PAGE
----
Recently, the Ninth Circuit addressed whether Miranda warnings were required during an in-home interrogation, where the officers told the defendant that he was not under arrest, that any statement he might made would be voluntary, that he would not be arrested that day regardless of what information he provided, and that he was free to leave. See United States v. Craighead, 539 F.3d 1073, 1078 (9th Cir. 2008). In that case, the Circuit recognized the uniqueness of an interrogation conducted within the suspect's home. Id. at 1082. Specifically, the Circuit observed:
If a reasonable person is interrogated inside his own home and is told he is 'free to leave,' where will he go? The library? The police station? He is already in the most constitutionally protected place on earth. To be 'free' to leave is a hollow right if the one place the suspect cannot go is his own home. Similarly, a reasonable person interrogated inside his own home may have a different understanding of whether he is truly free 'to terminate the interrogation' if his home is crawling with law enforcement agents conducting a warrant-approved search. He may not feel that he can successfully terminate the interrogation if he knows that he cannot empty his home of his interrogators until they have completed their search.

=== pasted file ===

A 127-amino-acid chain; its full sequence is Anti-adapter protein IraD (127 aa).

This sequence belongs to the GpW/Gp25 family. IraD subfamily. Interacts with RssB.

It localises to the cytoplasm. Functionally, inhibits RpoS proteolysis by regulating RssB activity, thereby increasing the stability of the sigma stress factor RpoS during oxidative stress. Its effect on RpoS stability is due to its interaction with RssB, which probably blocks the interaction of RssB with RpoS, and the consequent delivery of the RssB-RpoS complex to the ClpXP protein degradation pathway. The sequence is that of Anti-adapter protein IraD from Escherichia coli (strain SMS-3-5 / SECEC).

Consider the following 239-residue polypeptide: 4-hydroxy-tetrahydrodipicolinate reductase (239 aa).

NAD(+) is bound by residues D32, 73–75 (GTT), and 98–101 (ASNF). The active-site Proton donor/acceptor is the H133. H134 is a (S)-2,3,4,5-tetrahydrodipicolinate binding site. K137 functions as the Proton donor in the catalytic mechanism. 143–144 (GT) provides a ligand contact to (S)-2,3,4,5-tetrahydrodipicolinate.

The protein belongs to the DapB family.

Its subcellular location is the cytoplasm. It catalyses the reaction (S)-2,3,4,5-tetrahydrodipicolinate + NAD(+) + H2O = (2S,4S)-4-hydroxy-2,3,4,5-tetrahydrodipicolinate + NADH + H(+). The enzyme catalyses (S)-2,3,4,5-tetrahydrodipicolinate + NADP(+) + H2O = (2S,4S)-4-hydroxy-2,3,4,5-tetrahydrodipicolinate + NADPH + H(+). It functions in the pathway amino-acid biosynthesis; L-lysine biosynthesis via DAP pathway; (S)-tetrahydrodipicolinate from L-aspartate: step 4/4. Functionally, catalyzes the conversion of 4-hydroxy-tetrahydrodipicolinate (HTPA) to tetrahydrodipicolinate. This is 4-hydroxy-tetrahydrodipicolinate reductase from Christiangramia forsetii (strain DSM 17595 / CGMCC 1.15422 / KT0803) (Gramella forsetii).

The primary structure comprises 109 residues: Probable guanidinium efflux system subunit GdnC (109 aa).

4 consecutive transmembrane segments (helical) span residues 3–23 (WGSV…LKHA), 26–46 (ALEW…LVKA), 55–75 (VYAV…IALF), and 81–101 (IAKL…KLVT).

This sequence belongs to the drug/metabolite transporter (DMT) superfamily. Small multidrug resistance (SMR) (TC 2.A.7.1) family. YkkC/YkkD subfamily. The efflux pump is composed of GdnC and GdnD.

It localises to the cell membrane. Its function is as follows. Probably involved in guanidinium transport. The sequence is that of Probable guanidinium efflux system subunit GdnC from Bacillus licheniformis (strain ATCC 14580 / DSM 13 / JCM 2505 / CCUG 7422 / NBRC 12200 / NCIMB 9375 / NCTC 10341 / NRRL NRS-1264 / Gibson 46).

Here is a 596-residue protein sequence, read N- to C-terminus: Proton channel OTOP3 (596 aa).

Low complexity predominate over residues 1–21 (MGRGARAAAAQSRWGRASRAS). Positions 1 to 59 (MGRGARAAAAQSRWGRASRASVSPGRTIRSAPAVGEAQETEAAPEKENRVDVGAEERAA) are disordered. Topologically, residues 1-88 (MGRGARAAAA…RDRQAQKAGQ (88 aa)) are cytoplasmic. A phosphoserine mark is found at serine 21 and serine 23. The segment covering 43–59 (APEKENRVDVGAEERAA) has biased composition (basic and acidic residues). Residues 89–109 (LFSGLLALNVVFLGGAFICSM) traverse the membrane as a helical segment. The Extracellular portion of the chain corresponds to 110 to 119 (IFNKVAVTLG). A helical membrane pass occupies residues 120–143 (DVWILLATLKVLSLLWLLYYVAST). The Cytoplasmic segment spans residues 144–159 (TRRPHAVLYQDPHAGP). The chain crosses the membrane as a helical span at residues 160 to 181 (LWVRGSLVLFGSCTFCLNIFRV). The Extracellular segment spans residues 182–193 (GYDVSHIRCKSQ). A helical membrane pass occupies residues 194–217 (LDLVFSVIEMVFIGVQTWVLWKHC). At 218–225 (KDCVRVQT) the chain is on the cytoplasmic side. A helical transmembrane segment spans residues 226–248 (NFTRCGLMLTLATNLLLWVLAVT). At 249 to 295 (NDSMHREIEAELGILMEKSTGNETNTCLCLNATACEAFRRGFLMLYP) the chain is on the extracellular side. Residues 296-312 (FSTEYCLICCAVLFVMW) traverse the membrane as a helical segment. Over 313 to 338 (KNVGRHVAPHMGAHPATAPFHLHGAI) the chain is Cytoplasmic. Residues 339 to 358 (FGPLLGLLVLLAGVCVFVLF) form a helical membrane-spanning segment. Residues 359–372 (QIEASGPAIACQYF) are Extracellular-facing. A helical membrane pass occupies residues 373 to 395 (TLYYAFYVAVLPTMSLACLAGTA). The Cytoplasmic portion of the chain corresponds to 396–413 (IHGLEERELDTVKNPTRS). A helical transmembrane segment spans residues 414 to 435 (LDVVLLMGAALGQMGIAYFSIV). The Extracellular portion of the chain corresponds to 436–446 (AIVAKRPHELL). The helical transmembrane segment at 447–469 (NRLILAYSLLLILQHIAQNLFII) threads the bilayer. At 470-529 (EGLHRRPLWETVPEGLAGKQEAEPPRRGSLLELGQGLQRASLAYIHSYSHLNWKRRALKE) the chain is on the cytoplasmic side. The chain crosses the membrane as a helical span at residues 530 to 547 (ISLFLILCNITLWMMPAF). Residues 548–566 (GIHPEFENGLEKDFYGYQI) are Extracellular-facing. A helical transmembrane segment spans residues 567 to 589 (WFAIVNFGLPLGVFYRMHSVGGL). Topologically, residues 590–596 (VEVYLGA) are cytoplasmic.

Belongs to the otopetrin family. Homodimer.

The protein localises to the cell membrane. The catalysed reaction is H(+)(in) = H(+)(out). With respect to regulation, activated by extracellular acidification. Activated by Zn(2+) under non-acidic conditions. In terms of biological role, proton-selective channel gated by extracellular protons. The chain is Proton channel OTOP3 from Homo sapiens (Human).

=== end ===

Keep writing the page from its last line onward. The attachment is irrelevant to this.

Id. at 1083 (citations omitted).
The Ninth Circuit approached the analysis by asking "the extent to which the circumstances of the interrogation turned the otherwise comfortable and familiar surroundings of the home into a 'police-dominated atmosphere.'" Id.
The Circuit noted that the determination of whether an in-home interrogation was custodial "is necessarily fact intensive." Id. (quoting United States v. Griffin, 7 F.3d 1512, 1518 (10th Cir. 1993)). The Circuit looked at several factors in determining whether the circumstances of the interrogation effected a police- dominated atmosphere: (1) the number of law enforcement personnel and whether they were armed; (2) whether the suspect was at any point restrained, either by physical force or by threats; (3) whether the suspect was isolated from others; and (4) whether the suspect was informed that he was free to leave or terminate the interview, and the context in which any such statements were made. Id.
In that case, the Circuit concluded that when considering the totality of the circumstances, the interrogation of the defendant within the confines of his home was custodial and Miranda warnings were required. Id. at 1089. There, eight law enforcement officers, representing three different law enforcement agencies entered the defendant's home. Id. The defendant was not arrested, but was escorted to a storage room and was questioned by being observed by an armed guard at the door. Id.
Each of the Craighead factors will be analyzed below.
1. Number of Law Enforcement Personnel
In considering at the number of law enforcement personnel who executed the search warrant in Craighead, the Ninth Circuit made the following observations: